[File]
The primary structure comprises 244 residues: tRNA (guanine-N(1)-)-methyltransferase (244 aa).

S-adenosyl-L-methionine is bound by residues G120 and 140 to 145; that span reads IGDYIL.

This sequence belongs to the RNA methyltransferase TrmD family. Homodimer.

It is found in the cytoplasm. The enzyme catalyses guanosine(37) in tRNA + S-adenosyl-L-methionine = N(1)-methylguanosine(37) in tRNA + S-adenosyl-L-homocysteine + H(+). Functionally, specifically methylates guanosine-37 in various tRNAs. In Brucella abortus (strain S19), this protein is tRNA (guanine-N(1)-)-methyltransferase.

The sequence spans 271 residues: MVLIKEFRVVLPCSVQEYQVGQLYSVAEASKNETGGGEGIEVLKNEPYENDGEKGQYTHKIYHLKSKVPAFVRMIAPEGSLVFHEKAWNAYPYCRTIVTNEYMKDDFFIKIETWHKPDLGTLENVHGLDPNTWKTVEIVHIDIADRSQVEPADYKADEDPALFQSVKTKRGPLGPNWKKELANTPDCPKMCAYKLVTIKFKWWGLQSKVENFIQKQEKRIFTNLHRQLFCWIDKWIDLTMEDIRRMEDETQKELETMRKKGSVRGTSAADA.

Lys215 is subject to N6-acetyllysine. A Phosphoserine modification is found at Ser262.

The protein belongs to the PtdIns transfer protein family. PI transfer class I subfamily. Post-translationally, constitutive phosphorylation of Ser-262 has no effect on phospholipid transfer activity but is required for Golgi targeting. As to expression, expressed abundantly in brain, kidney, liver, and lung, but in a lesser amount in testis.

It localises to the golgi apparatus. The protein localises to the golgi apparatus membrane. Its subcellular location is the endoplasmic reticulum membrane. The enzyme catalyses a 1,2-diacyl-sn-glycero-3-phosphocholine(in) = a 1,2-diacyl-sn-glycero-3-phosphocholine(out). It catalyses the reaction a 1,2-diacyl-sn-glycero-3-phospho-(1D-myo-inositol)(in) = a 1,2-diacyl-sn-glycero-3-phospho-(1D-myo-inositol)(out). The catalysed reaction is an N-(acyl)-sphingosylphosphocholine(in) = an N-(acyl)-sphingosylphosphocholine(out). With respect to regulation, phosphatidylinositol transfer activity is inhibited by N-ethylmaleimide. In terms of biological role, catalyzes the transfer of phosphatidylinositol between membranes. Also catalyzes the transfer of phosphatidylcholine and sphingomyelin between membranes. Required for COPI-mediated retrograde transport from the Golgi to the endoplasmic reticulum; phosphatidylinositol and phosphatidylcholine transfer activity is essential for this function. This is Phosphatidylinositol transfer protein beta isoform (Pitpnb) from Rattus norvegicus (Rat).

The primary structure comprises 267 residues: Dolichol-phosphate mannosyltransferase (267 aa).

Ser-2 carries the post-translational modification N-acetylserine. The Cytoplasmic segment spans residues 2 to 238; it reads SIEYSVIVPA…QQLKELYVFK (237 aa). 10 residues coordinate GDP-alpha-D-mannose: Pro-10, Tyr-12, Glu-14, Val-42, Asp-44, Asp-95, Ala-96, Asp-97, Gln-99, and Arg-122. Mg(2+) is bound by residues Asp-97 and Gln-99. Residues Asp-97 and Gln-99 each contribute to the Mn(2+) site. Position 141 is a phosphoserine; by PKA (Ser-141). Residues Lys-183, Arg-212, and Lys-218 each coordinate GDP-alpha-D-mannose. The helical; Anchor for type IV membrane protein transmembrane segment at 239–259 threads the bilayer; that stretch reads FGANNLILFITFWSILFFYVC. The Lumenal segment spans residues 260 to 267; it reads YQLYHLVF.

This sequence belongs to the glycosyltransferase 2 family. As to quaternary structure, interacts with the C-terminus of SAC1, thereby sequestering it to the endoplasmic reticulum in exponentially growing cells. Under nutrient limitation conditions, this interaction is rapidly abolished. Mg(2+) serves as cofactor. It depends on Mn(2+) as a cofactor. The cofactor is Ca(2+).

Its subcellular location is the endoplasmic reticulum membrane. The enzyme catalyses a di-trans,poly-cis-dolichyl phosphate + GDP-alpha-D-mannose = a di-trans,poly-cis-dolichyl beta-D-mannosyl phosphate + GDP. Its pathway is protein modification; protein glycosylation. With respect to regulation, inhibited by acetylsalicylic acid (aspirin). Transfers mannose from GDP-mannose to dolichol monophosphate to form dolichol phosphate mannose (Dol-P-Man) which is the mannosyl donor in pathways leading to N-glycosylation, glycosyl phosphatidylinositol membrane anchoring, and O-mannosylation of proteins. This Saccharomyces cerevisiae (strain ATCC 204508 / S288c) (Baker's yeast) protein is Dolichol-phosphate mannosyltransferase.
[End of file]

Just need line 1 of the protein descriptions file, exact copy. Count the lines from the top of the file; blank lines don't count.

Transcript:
The primary structure comprises 244 residues: tRNA (guanine-N(1)-)-methyltransferase (244 aa).